Relationships: When control becomes abuse

Everybody needs some control over themselves and their daily environment to enable a good level of mental and emotional health: powerlessness can lead to depression. This can sometimes be easier to achieve as a single person, in terms of being able to choose how to manage your time and home environment – many people choose this or to live apart from their partners.

In relationships where partners live together, control of their circumstances becomes a more complicated issue, especially in re-constituted families where there are children and finance issues involved with ex-partners. Control then becomes a delicate balance between the needs of each individual in the relationship. When this works well and both partners are flexible and considerate of the needs of the other, the relationship can run smoothly like a well-oiled machine.

Problems arise when couples feel a need to fight each other to maintain a comfortable level of control, or one partner becomes dominant and the other is subdued or frightened into submission.

Being able to make decisions and choices for oneself – how we look, speak, dress, behave – is our right as an adult unless we are conforming to standards and regulations of a particular organisation by choice e.g. school, the workplace, military. If we don’t then we are aware there will be subsequent consequences.

To a degree, it is similar in relationships and families. What is acceptable behaviour, what is not? Who decides this? Balancing individual needs with couple or family needs can be difficult. Problems arise when one partner’s need for a certain level of control involves controlling their partner in order for them to feel comfortable. This can be very obvious, or it can be more subtle and insidious. Good communication and compromise are necessary for a relationship to succeed, especially with the pressures of children, work, time and finances to juggle. When power and control become unbalanced, they can lead to arguments, anger and abuse.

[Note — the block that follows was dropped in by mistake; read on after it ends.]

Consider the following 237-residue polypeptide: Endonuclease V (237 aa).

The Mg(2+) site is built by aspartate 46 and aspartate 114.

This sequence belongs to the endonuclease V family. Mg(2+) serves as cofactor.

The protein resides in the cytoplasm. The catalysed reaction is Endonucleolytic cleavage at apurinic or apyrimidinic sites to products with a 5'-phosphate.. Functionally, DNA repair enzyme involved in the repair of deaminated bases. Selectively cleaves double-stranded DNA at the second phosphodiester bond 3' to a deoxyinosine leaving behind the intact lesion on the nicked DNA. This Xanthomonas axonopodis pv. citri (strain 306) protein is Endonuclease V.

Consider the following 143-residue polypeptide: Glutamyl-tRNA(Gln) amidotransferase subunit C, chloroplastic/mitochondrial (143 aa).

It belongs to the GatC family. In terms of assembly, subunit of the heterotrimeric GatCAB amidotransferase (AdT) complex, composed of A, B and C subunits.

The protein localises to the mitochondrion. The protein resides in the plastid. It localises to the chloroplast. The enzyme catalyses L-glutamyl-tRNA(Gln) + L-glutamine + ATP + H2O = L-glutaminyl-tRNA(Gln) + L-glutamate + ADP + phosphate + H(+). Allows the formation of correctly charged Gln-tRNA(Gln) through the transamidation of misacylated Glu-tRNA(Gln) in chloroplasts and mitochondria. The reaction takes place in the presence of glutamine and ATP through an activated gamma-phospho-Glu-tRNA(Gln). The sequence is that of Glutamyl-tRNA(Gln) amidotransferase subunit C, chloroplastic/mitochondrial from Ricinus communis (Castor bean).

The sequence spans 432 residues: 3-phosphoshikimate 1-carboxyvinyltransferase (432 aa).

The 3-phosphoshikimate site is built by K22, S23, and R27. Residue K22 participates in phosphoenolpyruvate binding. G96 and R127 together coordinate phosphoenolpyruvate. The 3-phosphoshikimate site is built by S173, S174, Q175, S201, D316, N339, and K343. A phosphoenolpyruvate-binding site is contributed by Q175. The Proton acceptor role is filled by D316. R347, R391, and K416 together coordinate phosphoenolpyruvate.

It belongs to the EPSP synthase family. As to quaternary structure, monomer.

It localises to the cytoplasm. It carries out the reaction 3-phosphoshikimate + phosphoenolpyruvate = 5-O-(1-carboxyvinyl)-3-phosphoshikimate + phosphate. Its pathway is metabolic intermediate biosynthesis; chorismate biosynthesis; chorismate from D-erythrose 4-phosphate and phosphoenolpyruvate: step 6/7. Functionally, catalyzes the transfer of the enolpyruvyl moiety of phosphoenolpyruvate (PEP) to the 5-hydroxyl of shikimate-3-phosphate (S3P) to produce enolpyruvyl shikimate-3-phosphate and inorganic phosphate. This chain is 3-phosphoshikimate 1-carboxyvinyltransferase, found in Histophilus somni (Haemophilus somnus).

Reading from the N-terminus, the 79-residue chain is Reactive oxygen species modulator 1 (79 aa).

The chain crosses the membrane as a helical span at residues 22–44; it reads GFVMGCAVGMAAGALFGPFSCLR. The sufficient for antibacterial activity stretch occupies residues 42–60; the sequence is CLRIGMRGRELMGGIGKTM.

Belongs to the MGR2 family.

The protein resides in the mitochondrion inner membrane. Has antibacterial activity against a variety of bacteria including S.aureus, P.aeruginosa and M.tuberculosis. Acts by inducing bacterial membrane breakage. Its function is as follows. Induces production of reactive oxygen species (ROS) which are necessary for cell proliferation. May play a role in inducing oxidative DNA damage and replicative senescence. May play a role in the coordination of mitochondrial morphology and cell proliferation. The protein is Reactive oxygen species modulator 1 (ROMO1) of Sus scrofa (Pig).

Insecurity and jealousy are often reasons why one partner will try and control the other, whether it is the way they dress, their conversation, friends or activities. Controlling behaviour can range from moods, shouting and name calling to physical violence.

The initial comfortable love, companionship and security of a relationship can gradually slip into irritability, frustration and criticism. Security within the relationship can easily transform to loss of respect and it may be many years down the line before one or both partners recognise they are no longer happy. If you feel bullied, intimidated or diminished, it points to it being time for a couple to review the relationship.

So what is reasonable control and what is not? It can be very subjective. If your behaviour is enhancing and enabling your own life whilst either doing the same for your partner, or at least not restricting or repressing your partner, then is it positive? Who controls the running of the home or who disciplines the children? Is there justice in financial accessibility and spending? Are individual, couple and family time balanced and equal? Are you able to see your family and friends without feeling guilty?

Catching unresolved issues early and resolving them is important, but fear of a partner’s negative response can be intimidating. Anxiety about the possibility of the relationship ending if control issues are raised or challenged can also be inhibiting, but ignoring excessive control or putting up with it won’t make it go away – it will continue, inexorably, to more unhappiness.

Counselling can help to explore and understand the patterns of control in a relationship in a safe environment, before the relationship becomes irretrievable – and if it has reached that point, it can help to face a different future.